Haven't heard of Majin and the Forsaken Kingdom? Neither had we until recently, but from our first look at Majin, this platformy adventure game piqued our interest with its endearing personality and Team Ico vibe (although it's actually being developed by Game Republic). Although we only got a look at the first hour of gameplay, we came away with five reasons to keep a closer eye on this one.
Majin begins with a nameless thief protagonist all alone in a labyrinth of overgrown ruins – a quiet, abandoned, ancient-looking atmosphere that is definitely reminiscent of Ico's environments. Our hero soon pairs up with Majin, a benevolent beast who has been trapped in the ruins for 100 years, and the two team up to find a path out of their prison. Like Ico, you can only directly control the protagonist, while Majin assumes a partner role, allowing you to direct him with basic commands such as telling him to wait in a specific spot or directing him at an object with which he can interact. And like the characters Ico and Yorda, the hero and Majin need each other to progress to their goal.
…except that your partner is actually helpful
While Ico's Yorda tended to be pretty helpless at times, Majin does most of the heavy lifting for his comparatively diminutive companion. When dispatching enemies, any given situation usually allows for two approaches. You could just go in slashing wildly with the hero's relatively weak melee combat skills and face a tough (but not impossible), head-on fight. Or you could find a solution within the environment that makes the battle much easier.
For example, you could use the main character to lure a bunch of oily-looking shadow monsters to a specific area, while Majin waits on the other side of the wall, ready to knock it over on your command to crush all the enemies in one fell swoop. While either option is possible, the game definitely nudges you to problem solve rather than use brute force (like Scrooge McDuck always said, “work smarter, not harder”).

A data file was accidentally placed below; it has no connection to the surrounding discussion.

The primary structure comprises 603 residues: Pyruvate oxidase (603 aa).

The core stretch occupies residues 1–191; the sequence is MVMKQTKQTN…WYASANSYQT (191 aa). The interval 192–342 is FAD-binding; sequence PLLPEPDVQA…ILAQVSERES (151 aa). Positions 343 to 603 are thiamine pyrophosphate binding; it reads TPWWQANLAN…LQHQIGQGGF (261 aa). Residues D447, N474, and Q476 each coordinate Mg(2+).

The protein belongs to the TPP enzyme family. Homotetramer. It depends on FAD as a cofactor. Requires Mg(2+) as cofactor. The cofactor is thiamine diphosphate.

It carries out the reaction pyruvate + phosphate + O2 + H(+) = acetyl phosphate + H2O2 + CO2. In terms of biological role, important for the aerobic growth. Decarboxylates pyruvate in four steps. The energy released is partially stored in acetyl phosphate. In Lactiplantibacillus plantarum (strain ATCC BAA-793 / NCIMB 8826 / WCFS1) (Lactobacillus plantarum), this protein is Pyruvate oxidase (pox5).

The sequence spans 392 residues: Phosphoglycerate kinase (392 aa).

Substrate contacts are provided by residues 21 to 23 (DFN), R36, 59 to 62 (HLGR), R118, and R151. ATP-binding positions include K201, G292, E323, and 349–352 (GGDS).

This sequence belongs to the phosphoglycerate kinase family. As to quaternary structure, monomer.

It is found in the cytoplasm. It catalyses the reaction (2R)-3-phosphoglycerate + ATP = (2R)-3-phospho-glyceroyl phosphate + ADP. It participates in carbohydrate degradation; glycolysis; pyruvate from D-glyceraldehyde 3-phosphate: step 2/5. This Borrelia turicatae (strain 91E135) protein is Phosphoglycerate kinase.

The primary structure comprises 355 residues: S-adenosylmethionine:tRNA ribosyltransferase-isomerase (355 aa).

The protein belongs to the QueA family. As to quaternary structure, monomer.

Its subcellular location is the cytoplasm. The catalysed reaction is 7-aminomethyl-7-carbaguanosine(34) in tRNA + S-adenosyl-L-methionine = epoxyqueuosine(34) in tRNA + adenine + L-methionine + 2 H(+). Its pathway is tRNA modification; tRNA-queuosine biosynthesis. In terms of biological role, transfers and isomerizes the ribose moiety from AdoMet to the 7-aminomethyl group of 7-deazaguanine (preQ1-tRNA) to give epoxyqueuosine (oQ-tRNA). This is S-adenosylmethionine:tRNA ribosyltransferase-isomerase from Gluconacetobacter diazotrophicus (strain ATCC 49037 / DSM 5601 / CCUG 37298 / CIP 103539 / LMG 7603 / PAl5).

Majin is tough but also adorable
While the plot of Majin tends to mirror Ico in many ways, its mood is definitely more lighthearted, due mainly to its titular loveable beast. A gentle giant, Majin has a childlike quality that makes him immediately sympathetic and endearing.
His toddler-like broken grammar and sweet, eager-to-please demeanor lighten up more serious expository scenes. He looks cute too – his big square teeth and plants pants make him look less than threatening despite his sharp horns and hulking size.
Less combat, more enviromental puzzles
Finding solutions within the environment makes up the bulk of Majin’s gameplay, whether you’re heavily outnumbered against a bunch of evil guardsmen or you’re trying to access a new area of the map. Puzzles play off of each character’s strengths and weaknesses – the thief hero is nimble and quick but not a strong or capable fighter, while the beast Majin is super strong but slow and lumbering.
Often, the two will have to separate to complete a goal, leaving the thief vulnerable to enemies, so during these portions stealth is often critical. Aside from being quiet and small, the hero can also use tools like throwing rocks or setting off explosive barrels to divert a guard's attention so he can slip by unseen. We're told that enemies get smarter and more varied as the game progresses, so the hero must develop more complex strategies as he delves deeper into his quest.
We saw several puzzles that involved the hero luring guards to a specific area with Majin poised and waiting to trigger a trap to take them all out. Not all puzzles contain enemies though, and many instead involve manipulating the environment to get past an obstacle. At one point we saw the duo work together to use small boulders and a trebuchet to knock down the wall around a door that proved impassibly locked. We're told that each obstacle is designed to feel intuitive, and absolutely no help or hints will be given at any time.
There's freedom to explore
You begin dropped in the middle of a bunch of ruins with only a small accessible area, but as you unlock more areas branching paths open up to you. There are no levels as such, and the game progresses organically and seamlessly, so often you can tackle new areas in any order you wish. Exploration is supposed to feel open and free, as if you're exploring a real kingdom rather than a linear maze.
So far, what we've seen of Majin and the Forsaken Kingdom has left us wanting to sink into the game ourselves to explore more of its steeped-in-history world and uncover the mysteries surrounding the main duo. Our only concern so far is that Majin's summer release date is looming awfully close for a game we're only now getting a first look at. Combined with that, Game Republic's focus is also divided between Majin and its other major upcoming release, movie tie-in Clash of the Titans. We hope Majin gets the attention it deserves, and we'll eagerly wait to find out more in the coming months.
Apr 15, 2010